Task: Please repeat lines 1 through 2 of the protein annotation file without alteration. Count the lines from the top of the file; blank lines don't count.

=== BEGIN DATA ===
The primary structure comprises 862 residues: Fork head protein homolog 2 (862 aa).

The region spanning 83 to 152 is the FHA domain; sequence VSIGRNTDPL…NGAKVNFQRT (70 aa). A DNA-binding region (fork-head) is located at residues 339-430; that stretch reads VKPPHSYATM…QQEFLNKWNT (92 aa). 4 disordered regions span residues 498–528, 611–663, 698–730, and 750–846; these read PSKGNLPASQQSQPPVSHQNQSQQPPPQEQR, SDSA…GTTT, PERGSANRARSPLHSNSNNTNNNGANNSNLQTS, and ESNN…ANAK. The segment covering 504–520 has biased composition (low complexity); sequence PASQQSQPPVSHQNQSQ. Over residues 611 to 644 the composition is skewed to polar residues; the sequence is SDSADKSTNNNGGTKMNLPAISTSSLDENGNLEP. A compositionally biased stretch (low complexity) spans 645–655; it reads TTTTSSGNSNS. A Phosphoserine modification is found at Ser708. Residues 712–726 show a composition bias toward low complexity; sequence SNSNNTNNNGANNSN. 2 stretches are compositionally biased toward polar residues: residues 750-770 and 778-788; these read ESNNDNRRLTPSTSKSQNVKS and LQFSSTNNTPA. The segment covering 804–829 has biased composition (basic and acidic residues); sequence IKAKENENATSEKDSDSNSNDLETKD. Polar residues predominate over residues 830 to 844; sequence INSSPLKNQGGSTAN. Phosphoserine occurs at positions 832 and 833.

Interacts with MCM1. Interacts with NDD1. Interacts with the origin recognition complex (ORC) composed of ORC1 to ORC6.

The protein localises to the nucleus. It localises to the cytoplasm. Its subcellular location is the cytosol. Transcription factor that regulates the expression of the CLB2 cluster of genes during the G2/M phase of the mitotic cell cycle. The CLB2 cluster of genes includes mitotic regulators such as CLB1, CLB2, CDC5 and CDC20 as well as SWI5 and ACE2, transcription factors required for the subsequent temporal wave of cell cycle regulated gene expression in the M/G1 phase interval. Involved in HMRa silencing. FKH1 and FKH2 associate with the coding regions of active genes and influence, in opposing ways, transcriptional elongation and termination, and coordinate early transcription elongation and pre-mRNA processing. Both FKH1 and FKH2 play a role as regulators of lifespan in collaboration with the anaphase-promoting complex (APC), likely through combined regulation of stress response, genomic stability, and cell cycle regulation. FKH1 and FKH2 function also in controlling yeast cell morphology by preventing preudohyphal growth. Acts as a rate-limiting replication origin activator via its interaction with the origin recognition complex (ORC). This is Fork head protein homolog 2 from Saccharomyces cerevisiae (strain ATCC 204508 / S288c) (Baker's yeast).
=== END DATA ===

The primary structure comprises 862 residues: Fork head protein homolog 2 (862 aa).

The region spanning 83 to 152 is the FHA domain; sequence VSIGRNTDPL…NGAKVNFQRT (70 aa). A DNA-binding region (fork-head) is located at residues 339-430; that stretch reads VKPPHSYATM…QQEFLNKWNT (92 aa). 4 disordered regions span residues 498–528, 611–663, 698–730, and 750–846; these read PSKGNLPASQQSQPPVSHQNQSQQPPPQEQR, SDSA…GTTT, PERGSANRARSPLHSNSNNTNNNGANNSNLQTS, and ESNN…ANAK. The segment covering 504–520 has biased composition (low complexity); sequence PASQQSQPPVSHQNQSQ. Over residues 611 to 644 the composition is skewed to polar residues; the sequence is SDSADKSTNNNGGTKMNLPAISTSSLDENGNLEP. A compositionally biased stretch (low complexity) spans 645–655; it reads TTTTSSGNSNS. A Phosphoserine modification is found at Ser708. Residues 712–726 show a composition bias toward low complexity; sequence SNSNNTNNNGANNSN. 2 stretches are compositionally biased toward polar residues: residues 750-770 and 778-788; these read ESNNDNRRLTPSTSKSQNVKS and LQFSSTNNTPA. The segment covering 804–829 has biased composition (basic and acidic residues); sequence IKAKENENATSEKDSDSNSNDLETKD. Polar residues predominate over residues 830 to 844; sequence INSSPLKNQGGSTAN. Phosphoserine occurs at positions 832 and 833.